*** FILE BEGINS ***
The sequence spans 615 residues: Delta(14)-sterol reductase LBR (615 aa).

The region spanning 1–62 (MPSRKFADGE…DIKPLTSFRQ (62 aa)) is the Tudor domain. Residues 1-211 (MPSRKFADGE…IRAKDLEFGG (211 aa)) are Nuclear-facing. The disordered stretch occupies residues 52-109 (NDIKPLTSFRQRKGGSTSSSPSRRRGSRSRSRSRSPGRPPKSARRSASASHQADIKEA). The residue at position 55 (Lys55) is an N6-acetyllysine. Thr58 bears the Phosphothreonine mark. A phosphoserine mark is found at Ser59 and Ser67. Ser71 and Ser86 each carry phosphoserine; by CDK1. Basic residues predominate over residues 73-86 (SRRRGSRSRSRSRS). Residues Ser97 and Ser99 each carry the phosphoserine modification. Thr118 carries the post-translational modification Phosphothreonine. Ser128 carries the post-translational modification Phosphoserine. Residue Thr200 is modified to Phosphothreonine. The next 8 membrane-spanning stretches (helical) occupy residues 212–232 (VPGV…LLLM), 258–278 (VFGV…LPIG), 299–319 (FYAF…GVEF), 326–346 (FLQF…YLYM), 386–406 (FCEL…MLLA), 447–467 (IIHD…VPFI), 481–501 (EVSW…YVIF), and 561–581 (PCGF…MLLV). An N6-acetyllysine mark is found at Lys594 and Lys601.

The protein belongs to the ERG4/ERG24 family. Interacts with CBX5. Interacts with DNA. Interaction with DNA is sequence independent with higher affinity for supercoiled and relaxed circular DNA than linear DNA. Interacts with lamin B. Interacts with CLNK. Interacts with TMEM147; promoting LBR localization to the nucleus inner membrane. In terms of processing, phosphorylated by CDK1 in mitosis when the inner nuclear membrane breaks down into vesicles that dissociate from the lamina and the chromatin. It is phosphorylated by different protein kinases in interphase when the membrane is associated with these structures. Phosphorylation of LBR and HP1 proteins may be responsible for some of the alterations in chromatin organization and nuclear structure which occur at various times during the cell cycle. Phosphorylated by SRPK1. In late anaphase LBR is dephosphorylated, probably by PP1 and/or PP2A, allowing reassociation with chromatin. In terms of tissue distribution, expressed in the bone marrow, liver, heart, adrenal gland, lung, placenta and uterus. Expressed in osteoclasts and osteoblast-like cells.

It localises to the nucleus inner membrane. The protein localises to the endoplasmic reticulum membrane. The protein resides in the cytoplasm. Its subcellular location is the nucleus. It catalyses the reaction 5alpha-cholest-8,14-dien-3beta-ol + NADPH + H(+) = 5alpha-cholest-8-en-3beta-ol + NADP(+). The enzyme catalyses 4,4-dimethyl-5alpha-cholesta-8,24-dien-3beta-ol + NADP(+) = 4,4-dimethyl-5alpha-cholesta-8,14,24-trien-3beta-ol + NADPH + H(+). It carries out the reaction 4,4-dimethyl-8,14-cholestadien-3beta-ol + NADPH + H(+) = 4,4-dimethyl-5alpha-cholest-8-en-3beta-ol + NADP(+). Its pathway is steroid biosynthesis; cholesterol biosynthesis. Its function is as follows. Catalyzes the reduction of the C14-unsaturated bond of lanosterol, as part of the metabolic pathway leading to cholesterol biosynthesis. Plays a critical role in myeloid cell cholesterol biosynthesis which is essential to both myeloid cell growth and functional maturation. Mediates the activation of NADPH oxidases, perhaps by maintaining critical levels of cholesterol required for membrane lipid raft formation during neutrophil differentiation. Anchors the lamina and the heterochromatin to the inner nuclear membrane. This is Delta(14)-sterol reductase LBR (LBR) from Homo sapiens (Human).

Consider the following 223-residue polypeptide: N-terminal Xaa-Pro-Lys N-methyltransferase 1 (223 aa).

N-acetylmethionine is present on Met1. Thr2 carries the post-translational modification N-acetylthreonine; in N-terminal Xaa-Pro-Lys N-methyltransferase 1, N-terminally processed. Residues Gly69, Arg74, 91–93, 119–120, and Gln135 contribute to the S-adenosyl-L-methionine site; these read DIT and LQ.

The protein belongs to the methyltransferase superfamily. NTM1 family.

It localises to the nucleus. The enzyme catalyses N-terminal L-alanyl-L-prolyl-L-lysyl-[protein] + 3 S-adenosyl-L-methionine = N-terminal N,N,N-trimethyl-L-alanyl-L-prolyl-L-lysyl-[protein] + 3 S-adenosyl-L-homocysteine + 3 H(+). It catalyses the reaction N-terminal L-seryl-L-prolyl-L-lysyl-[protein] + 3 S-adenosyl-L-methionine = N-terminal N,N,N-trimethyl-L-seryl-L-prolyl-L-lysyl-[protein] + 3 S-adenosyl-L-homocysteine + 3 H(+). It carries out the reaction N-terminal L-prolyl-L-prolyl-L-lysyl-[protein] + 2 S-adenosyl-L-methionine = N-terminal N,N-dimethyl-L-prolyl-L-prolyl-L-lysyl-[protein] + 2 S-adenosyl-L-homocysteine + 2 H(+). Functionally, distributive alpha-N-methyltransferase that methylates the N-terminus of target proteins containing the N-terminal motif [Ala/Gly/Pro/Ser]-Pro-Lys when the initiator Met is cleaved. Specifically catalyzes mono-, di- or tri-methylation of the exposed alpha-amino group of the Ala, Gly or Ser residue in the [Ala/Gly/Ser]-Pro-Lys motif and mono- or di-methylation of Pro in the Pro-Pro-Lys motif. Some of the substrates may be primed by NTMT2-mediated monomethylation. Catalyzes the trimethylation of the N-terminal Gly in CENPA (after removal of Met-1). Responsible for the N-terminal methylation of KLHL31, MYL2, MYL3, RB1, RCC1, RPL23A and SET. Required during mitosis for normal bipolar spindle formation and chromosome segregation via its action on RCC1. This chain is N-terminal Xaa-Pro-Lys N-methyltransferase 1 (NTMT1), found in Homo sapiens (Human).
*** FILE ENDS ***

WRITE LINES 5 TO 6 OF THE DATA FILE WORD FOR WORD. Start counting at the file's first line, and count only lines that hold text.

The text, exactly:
Consider the following 223-residue polypeptide: N-terminal Xaa-Pro-Lys N-methyltransferase 1 (223 aa).

N-acetylmethionine is present on Met1. Thr2 carries the post-translational modification N-acetylthreonine; in N-terminal Xaa-Pro-Lys N-methyltransferase 1, N-terminally processed. Residues Gly69, Arg74, 91–93, 119–120, and Gln135 contribute to the S-adenosyl-L-methionine site; these read DIT and LQ.